So we have another long section, which is all about rocks made of horst, basically of sand. Because these are all sandy dunes, let’s just stick to sandy. We don’t want to do all the rocks in the desert, because that would become much too voluminous, but let’s just take quartz as a substance and look at all the rocks, they are all made of quartz in one way or the other, including some of the igneous rocks. So there is a whole section that explains what all these rocks are about.

Image credit: Pradip Krishen

I think if there’s one thing that I am very proud of in the park, it is how we have managed to write our science, because science can go very wrong. They can be very scientific and very hard to understand, you know, uninviting. But we have tried really hard and really consciously to do these signs in a way that engage people. That sort of hooks a little bit of interest and hopefully will spur people to want to go further and go back maybe, and perhaps dial up aunty Google and say, Hey, you want to know more about this? All of these signs read in Hindi and English, a dual language thing. We have tried very hard to make these signs fun and easy to understand. That’s really what we meant by interpreting the desert and helping people to understand it now.

How do you think through a project while planting native species in an urban Indian landscape?

Oh I don’t know if I have any general principles to tell you how to, how one does that. I mean, it depends entirely on the landform, right? It depends a fair amount on instinct. But a lot of it depends, and this is something that I’m becoming more and more aware of. It is really important to find what they call a reference site, as your template. So for example, there are places in Delhi, where people have created diversity parks, parks with native plants, and they often make the mistake of planting too densely. When the actual native forest type is actually an open forest and not a dense woodland. It is very easy to plant density.

All you have to do is just stick things like a Milwaukee, you know, horrible Milwaukee forest. But if you have good sense, then it is very useful to then try and use that reference site. To look at what are the communities that you plant together? How do plants relate to each other? How do plants, you know, what are they like in physical relationship with each other, how close do they grow? It would be very easy for us, for example, in the kitchen, to grow things much too close to each other, but these are shrub lands and grassland. They are not forest. I haven’t worked with that many urban situations. I mean Jodhpur and Jaipur are the only two that I worked with. I’m now working with several other projects that are not particularly urban.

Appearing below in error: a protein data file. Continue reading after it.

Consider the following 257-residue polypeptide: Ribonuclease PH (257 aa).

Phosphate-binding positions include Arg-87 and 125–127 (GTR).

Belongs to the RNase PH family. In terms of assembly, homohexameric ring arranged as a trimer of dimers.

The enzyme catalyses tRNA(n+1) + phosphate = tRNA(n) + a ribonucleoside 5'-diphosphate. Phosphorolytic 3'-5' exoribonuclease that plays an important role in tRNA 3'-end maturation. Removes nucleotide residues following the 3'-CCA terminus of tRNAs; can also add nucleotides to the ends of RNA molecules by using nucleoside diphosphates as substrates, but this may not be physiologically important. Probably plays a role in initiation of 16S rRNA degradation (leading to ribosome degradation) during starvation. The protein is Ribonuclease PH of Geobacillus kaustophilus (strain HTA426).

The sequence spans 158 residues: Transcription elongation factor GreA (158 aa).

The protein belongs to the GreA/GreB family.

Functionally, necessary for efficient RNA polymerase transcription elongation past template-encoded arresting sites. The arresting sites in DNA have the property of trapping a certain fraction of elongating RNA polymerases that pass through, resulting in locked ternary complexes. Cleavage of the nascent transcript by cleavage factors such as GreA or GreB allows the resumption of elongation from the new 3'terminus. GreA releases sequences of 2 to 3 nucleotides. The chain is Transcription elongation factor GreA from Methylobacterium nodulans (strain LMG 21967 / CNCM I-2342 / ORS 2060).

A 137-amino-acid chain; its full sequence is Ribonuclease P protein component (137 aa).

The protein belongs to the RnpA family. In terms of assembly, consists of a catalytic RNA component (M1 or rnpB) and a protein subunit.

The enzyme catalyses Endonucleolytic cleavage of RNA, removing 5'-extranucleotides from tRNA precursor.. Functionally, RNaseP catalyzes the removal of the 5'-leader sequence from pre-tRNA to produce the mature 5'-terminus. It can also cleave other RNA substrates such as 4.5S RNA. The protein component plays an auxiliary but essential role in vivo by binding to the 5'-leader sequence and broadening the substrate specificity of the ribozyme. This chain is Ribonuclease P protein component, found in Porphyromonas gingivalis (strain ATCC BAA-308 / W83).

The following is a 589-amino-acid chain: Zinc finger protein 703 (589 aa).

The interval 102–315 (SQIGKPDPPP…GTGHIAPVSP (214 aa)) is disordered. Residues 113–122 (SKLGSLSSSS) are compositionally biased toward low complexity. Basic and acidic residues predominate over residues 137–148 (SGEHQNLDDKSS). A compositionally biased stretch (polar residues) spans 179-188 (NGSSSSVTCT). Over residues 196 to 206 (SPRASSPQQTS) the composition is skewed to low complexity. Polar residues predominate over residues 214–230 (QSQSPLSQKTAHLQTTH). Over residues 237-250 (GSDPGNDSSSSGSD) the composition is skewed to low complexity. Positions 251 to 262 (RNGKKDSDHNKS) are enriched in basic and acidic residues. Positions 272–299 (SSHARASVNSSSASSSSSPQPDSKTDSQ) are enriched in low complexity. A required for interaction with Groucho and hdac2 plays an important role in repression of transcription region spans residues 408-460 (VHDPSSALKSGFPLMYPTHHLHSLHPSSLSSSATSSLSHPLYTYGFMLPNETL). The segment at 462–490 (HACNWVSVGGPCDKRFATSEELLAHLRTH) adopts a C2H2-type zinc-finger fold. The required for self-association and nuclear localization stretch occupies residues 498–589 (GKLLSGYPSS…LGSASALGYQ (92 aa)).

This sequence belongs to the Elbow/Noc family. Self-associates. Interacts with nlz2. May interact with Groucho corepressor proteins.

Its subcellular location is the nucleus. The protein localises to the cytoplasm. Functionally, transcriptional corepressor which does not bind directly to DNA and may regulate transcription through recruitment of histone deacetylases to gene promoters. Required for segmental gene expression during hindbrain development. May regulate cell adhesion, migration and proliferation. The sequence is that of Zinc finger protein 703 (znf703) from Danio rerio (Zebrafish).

What role do you think this plays in addressing climate change, especially as cities and towns continue to experience water shortages and heat waves?

I don’t know whether it plays any particular role in terms of climate change. I think that, what, what we hope will happen is that, we are not a particularly aware society in terms of nature. I’ll give you one stark example. We have something like 2,600 species of native trees in this country. That’s a pretty staggering number, you know, especially when you consider that the whole of the United States, which is much larger than India, has about 1300 species or half of us. The whole of Europe excluding Russia, has about a thousand species. Britain, including Scotland and Ireland has something like 30 species. England alone, it’s something like 11 or 12 species. So 2,600 is almost an embarrassingly rich amount of species. Of course, China has more, Indonesia has more, the Amazon basin has more, but do you know how many species of trees we actually use? In, in our parks and in our gardens and on our roadsides, it’s less than a hundred. It’s less than a hundred species out of 2,600.